The power of apology

I read in the Metro today that everyone seems to be saying sorry at the moment!

Whether it is footballers Eric Cantona (Kung-fu kicking a fan) or John Terry (racial abuse), you tube star Nick Clegg (breaking tuition fee promise), Apple CEO Tim Cook (google maps failure), actors Christian Bale (film set rant) or Kristen Stewart (infidelity), everyone seems to want to apologise at the moment. Even former US President Nixon says he “let the American people down”. There has even been an interview uncovered with the late Jimmy Savile forewarning that he would eventually be found out as less than worthy.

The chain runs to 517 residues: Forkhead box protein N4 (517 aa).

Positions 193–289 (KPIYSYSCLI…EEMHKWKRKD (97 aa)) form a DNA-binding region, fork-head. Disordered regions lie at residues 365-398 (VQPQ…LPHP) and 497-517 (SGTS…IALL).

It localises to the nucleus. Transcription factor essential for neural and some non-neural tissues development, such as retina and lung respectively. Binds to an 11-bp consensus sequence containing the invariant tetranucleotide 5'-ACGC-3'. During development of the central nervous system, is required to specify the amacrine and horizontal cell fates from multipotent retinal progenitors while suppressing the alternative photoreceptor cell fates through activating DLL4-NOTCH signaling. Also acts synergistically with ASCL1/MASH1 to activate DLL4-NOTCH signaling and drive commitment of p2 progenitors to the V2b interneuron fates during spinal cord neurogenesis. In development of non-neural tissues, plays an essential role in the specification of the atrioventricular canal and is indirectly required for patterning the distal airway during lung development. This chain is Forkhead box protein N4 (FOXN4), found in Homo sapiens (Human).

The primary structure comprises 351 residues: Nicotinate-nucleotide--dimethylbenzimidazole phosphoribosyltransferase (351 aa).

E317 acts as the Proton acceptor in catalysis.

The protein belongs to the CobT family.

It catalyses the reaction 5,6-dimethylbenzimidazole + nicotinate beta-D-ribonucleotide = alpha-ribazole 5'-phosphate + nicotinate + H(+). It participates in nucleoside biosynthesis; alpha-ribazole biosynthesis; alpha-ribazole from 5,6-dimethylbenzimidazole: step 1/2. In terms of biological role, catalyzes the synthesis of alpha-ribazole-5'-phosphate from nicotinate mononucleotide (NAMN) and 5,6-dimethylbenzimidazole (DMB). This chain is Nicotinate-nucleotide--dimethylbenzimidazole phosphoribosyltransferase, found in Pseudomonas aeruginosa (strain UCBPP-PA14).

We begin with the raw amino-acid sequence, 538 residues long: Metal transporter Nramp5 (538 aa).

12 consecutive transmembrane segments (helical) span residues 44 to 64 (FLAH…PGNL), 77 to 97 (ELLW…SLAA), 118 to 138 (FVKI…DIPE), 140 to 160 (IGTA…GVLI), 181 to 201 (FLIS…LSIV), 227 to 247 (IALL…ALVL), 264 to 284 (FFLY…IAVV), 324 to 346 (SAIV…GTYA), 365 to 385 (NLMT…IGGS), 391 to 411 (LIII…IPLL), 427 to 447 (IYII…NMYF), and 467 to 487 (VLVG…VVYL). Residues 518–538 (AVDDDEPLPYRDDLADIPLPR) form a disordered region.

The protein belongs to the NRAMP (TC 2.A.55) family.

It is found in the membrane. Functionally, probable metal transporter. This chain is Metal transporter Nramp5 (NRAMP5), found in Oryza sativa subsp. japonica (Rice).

Whatever the context, an apology or expression of regret can be an extremely powerful tool in resolving difficulty. It helps to convey a human side, promote empathy and diffuse animosity in any argument.

When mitigating in criminal cases barristers have long recognised the power of an expression of genuine remorse. Indeed this is a factor to be taken into account by Judges when considering appropriate sentence.

Mediators are well versed in the advantages of being able to deal with statements of regret within the safe confines of a confidential mediation setting. The recent tide of expressions regret by well known figures is of course designed to be public. Could it be that some of our tried and tested mediation techniques are finally catching on?

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